Catholic sex-abuse victims' groups are decrying a Vatican decision to clear a former high-ranking Long Island priest, and longtime friend of former New York Mayor Rudy Giuliani, of sex-abuse allegations.
The Diocese of Rockville Centre announced on Friday that the Catholic Church had found Monsignor Alan Placa not guilty of molesting teenage boys, an allegation that first surfaced in a local grand jury investigation in 2002. The grand jury report concluded that Placa could not be prosecuted criminally because the statute of limitations had expired.
Victims' rights groups harshly criticized the Catholic Church's decision and the process of trying the accused priest.
"While not surprising, it's still heart-breaking to see that a victim deemed credible by virtually everyone else -- prosecutors, grand jurors, journalists, survivors, relatives and lay Catholics -- is deemed not credible by a couple of Vatican bureaucrats thousands of miles away," said David Clohessy, the national director of the Survivors Network of those Abused by Priests.
Anne Barrett Doyle of BishopAccountablity.org, a group that tracks sex abuse allegations against Catholic priests, called the decision a "slap in the face to survivors and all Catholics who want to believe the Church can change its ways."
Placa was placed under investigation by the Church after he was identified as "Priest F" in a grand jury investigation in New York's Suffolk County. The grand jury heard testimony from three alleged victims, two students and an altar boy, who said that a "Priest F" had molested them in the 1970s.
Richard Tollner, the only accuser to come forward publicly, told ABC News in a 2007 interview that Placa was Priest F, and that Placa had repeatedly molested him in 1975 when he was a teenage student at an all-boys Catholic high school in Uniondale, N.Y.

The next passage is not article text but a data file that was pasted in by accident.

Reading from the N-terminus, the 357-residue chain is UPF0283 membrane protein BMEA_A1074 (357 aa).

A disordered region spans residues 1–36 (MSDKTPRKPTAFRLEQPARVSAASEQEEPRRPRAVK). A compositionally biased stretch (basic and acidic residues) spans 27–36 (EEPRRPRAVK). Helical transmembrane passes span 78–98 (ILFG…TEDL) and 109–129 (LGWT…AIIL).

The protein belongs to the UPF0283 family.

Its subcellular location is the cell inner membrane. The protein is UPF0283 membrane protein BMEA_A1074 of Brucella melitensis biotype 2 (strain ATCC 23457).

Placa later served as a lawyer for the diocese in dealing with allegations of abuse against other priests. According to the grand jury report, Priest F became instrumental in a church policy that used "deception and intimidation" to keep the church scandal quiet. Priest F claimed he had saved the church hundreds of thousands of dollars in his handling of possible litigation.
When the allegations first surfaced, Placa was serving as the Vice Chancellor of the diocese. After Placa was placed under investigation, and told by the Church to stop performing his priestly duties, Giuliani hired him to work at his consulting firm, Giuliani Partners. Placa accompanied Giuliani and his wife Judith on a trip to Rome in January of 2007, around the time a canonical panel was trying him in Albany.
On Sunday, Tollner told ABC News.com that he stood by his testimony and was "astonished" by the Catholic Church's decision to absolve Placa.
"What upsets me most is that it sends a message that it is okay to be a sex abuser," said Tollner. "The Church will just ignore it, sweep it under the rug, and nobody is going to care."
Tollner says he was kept in the dark about the testimony presented at the proceedings and unsuccessfully sought information on its outcome for the past two and a half years. He did not learn about the "not guilty" ruling until a reporter called him about it on Friday.
"We do not know what the basis is for this decision" said Doyle of the Church process. "It's very secretive, that's why we can't put any stock in it."